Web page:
As usual the simple things confuse me. Finally got around to setting up and playing with my thickness planer I got for Christmas. The weather has been cooperating and my back felt pretty good (all things considered) so out to the garage. I have the Dewalt 734. Surprisingly this thing seemed to be ready to go out of the box. (first power tool i have had that had done that) One feature on here confuses me and the manual does not clearly explain it (to me) so i figured I would come where no one laughs at my questions (at least publically:) and i get good advice. There is something called a "turret stop" and it has 0, 1/4, 1/2, 3/4 settings. what exactly does this do??
Also tis thing seems to be able to handle removing more wood on one pass than the jointer, is that a good practice or should one take several thin passes as one usually does on the jointer?
The turret depth stop allows you to plane two or more pieces of wood to the same thickness on different batch runs. Normally we run all our wood for a project through the planer at the same time until the required thickness is reached. With the turret depth stop set at a final thickness of say 3/4" you can start with say 4/4 material and always end up at the same 3/4" thickness without constantly checking to see if you have reached the desired 3/4" thickness. Once you reach 3/4" the turret will stop turning. I would test this in practice a few time before I trusted it.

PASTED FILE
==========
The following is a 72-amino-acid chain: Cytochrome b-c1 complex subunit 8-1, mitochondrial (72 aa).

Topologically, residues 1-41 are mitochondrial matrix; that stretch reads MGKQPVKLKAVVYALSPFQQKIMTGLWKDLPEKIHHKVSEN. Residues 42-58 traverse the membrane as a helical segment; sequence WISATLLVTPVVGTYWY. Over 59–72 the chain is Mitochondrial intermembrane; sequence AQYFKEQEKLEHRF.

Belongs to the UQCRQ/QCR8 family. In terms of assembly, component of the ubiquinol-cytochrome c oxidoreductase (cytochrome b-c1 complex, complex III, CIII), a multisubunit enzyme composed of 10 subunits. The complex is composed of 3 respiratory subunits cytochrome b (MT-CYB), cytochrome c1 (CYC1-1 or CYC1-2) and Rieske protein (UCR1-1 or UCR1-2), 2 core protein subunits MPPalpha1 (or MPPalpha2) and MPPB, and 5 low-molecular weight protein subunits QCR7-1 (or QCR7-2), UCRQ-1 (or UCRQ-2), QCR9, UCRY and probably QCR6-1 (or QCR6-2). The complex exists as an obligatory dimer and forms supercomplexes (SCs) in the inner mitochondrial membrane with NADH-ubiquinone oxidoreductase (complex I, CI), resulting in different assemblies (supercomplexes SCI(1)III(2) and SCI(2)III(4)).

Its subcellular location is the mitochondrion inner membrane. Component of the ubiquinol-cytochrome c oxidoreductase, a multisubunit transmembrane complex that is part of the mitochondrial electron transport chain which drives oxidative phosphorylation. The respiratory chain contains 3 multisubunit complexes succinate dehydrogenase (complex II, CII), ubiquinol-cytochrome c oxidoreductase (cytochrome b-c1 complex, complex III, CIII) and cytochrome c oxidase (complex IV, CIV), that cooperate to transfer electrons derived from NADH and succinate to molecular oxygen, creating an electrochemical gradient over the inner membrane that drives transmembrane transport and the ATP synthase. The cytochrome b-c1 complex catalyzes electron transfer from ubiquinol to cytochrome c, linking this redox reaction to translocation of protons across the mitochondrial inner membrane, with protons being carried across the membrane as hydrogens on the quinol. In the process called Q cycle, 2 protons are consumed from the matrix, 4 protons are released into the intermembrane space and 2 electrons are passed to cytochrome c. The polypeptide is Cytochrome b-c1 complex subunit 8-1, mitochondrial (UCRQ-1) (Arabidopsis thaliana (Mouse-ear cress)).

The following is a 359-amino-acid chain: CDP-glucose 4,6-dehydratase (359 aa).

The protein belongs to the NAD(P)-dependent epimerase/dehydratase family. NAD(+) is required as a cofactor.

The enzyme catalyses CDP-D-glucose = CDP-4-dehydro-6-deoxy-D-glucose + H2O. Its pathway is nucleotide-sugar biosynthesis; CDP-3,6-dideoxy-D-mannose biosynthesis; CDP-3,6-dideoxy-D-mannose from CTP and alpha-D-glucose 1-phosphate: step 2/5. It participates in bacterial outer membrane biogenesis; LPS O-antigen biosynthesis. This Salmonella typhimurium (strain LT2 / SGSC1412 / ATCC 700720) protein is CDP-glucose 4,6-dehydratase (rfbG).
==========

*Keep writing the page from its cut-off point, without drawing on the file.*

The max depth of cut on a planer is 1/8" and the machine will struggle on 12" wide hardwood boards at that depth. Lighter passes is more desireable for a finer finish. I always make the last few passes very fine about 1/4 crank of the handle. Same theory applies to the jointer but it can take 1/8" without breaking a sweat on the full 6" wide hardwood board.
so basically set the turret stop to whatever I want my final thickness to be. that will prevent the blades from cutting any deeper.
See why didn't the instruction manual just say that???LOL